Bushido, a modern term rather than a historical one, originates from the samurai moral values, most commonly stressing some combination of frugality, loyalty, martial arts mastery, and honor unto death. Born from Neo-Confucianism during times of peace in Tokugawa Japan and following Confucian texts, Bushido was also influenced by Shinto and Zen Buddhism, allowing the violent existence of the samurai to be tempered by wisdom and serenity. Bushidō developed between the 16th and 20th centuries, debated by pundits who believed they were building on a legacy dating from the 10th century, although some scholars have noted «the term bushidō itself is rarely attested in premodern literature.»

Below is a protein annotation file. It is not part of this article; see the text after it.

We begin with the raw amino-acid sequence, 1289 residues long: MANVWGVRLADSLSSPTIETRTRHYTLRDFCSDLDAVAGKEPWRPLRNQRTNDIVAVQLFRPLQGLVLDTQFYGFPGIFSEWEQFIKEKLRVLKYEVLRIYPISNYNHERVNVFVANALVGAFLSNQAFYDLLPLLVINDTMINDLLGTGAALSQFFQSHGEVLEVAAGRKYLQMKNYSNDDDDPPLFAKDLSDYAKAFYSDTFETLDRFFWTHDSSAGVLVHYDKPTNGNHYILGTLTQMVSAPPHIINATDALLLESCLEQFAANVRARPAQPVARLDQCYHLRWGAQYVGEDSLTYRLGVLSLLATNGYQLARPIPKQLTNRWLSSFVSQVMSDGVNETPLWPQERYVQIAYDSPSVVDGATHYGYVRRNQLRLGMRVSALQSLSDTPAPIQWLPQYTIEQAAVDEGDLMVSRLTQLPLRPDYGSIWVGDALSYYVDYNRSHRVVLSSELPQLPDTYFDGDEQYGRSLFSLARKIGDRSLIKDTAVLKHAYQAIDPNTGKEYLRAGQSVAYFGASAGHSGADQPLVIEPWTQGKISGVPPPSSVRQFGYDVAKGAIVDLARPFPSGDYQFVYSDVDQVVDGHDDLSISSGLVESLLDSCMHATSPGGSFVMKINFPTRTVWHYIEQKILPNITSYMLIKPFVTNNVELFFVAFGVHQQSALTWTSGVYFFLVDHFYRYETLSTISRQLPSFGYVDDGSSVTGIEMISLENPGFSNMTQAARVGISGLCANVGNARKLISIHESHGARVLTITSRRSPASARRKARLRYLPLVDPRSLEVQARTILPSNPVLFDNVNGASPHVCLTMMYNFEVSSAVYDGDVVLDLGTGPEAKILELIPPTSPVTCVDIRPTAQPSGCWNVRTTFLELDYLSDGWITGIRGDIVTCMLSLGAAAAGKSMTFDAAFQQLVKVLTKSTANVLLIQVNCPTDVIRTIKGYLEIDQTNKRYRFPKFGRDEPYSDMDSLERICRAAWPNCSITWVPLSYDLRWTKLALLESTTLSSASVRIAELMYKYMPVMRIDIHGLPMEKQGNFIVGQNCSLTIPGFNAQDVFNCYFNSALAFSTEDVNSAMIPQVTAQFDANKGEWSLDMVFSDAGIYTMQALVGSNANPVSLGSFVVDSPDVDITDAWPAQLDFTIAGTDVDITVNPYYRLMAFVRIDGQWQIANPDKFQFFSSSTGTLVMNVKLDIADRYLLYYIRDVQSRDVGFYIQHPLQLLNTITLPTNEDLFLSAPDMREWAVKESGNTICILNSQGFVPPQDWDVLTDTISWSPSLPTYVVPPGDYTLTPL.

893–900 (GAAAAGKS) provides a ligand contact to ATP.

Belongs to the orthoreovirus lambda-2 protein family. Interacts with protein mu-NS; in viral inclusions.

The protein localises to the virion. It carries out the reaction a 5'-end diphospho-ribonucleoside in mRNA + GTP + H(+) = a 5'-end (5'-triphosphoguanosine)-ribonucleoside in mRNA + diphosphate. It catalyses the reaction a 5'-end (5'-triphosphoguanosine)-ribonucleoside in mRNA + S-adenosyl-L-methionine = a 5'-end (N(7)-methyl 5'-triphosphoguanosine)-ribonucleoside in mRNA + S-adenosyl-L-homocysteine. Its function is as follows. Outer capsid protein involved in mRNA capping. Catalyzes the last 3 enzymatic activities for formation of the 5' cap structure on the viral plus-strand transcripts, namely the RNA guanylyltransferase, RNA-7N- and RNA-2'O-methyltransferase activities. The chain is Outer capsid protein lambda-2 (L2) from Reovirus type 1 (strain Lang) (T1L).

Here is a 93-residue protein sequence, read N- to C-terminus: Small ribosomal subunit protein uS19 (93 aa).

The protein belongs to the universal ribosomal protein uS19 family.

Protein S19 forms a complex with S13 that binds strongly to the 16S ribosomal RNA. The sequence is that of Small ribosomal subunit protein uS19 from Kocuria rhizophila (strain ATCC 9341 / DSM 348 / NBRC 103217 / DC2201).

Under the Tokugawa Shogunate, some aspects of warrior values became formalized into Japanese feudal law.
In Bushido (1899), Nitobe wrote:
- …Bushidō, then, is the code of moral principles which the samurai were required or instructed to observe…. More frequently it is a code unuttered and unwritten…. It was an organic growth of decades and centuries of military career.